In her excellent 2013 book Still, Lauren Winner tells the story of a friend, a pastor’s daughter, who at twelve years of age on the eve of her confirmation service told her father that she was having second thoughts about whether she should be confirmed. She didn’t know that she really believed all of the things she was supposed to believe, and she was particularly concerned about professing in front of the church that she was ready to believe these things forever. Her wise father responded that “What you promise when you are confirmed is not that you will believe this forever. What you promise when you are confirmed is that this is the story you will wrestle with forever.”
As a preacher’s kid myself, I greatly appreciate this pastor’s loving response to his daughter. The larger religious world in which I grew up was all about certainty, inerrancy, and doctrinal purity. My father was a minister in that world, but over the years I observed him wrestle with the story regularly, evolving from the national vice president of the Independent Fundamental Churches of America to a tongues-speaking charismatic whose primary focus was facilitating the health of those who had been damaged by bad religion. Although we had few explicit conversations about his evolution, I learned by observation that “adventuring with God,” as he would have described it, was exactly that—an adventure. Furthermore, it is not for the faint of heart.
I introduced our “Faith and Doubt” students to Rachel Held Evans during the final week of our semester by viewing together a talk she gave at Lipscomb University in 2015. Lipscomb is a conservative Protestant university, but Evans had the courage to be honest and direct about the doubts that were her constant companions as she evolved from hardcore conservative evangelical Protestant into one of the most important and dynamic voices of progressive Christianity before her untimely death in 2019. Toward the end of her talk, she addressed the question that I’m sure many in the audience that evening were asking.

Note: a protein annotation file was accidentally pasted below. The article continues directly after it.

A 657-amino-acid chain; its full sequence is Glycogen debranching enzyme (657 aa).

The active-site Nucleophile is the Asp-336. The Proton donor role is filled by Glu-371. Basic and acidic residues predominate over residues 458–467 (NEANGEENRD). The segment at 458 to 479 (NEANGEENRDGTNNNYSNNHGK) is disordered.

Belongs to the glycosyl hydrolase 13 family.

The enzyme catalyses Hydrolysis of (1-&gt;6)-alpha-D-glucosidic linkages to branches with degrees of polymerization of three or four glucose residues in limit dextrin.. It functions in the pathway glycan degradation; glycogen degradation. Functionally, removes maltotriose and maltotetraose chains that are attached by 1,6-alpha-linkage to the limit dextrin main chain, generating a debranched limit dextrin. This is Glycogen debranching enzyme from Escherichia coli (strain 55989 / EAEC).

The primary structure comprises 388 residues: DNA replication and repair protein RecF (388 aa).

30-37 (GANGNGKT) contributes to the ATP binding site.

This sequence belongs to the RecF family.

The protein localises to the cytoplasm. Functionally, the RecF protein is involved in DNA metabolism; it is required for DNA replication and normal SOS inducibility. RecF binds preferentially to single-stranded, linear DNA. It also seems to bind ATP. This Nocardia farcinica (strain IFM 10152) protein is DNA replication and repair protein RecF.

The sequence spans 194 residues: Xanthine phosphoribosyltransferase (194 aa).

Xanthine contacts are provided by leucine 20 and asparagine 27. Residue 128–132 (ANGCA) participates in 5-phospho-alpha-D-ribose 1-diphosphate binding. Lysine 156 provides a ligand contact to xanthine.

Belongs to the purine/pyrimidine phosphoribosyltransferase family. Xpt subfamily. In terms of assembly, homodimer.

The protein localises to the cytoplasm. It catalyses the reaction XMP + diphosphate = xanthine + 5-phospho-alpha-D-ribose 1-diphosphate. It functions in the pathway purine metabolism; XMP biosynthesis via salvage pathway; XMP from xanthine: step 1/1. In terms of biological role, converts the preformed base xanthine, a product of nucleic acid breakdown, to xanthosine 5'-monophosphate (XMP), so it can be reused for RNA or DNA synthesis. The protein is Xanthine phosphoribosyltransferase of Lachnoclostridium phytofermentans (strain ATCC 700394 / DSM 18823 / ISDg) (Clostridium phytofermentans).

Why am I still a Christian? Because as hard as that story is to believe, it’s still the story I’m willing to be wrong about.
I often quote Alasdair MacIntyre’s observation that understanding human behavior and morality begins with realizing that we are narrative creatures. Human beings are storytelling animals. And our life-defining stories change and morph as we grow. My own faith story has evolved and changed so much over the years that those who are still living within the boundaries of the version of the story I began with frequently claim that my story is no longer recognizable to them. But that’s okay, because the larger story is broad and vibrant enough to accommodate many versions.
Once a number of years ago I asked a seminar of twelve honors freshman a question that stopped them in their tracks. Our texts for the day were Luke, Acts, and Romans from the New Testament. I teach at a Catholic college; I knew from previous conversations that the majority of my seminar students had been raised Catholic and educated in Catholic parochial schools. “What if it could be proven definitively, beyond the shadow of a doubt, that Jesus never existed and all of these stories are just that—stories?” I asked. “What difference would it make to your faith? Would you remain a Christian?”
After what seemed like an eternity of silence, a young woman who seldom contributed in seminar raised her hand. “Yes, I would still be a Christian,” she said, “because being a Christian helps me be a better person than I would be without it.” At the early age of eighteen this student already had learned something about what makes a story true. The truth of a story has little to nothing to do with the “facts” of what did or didn’t happen. The truth of a story is revealed in the impact it makes in one’s life. Some stories are worth risking being wrong about.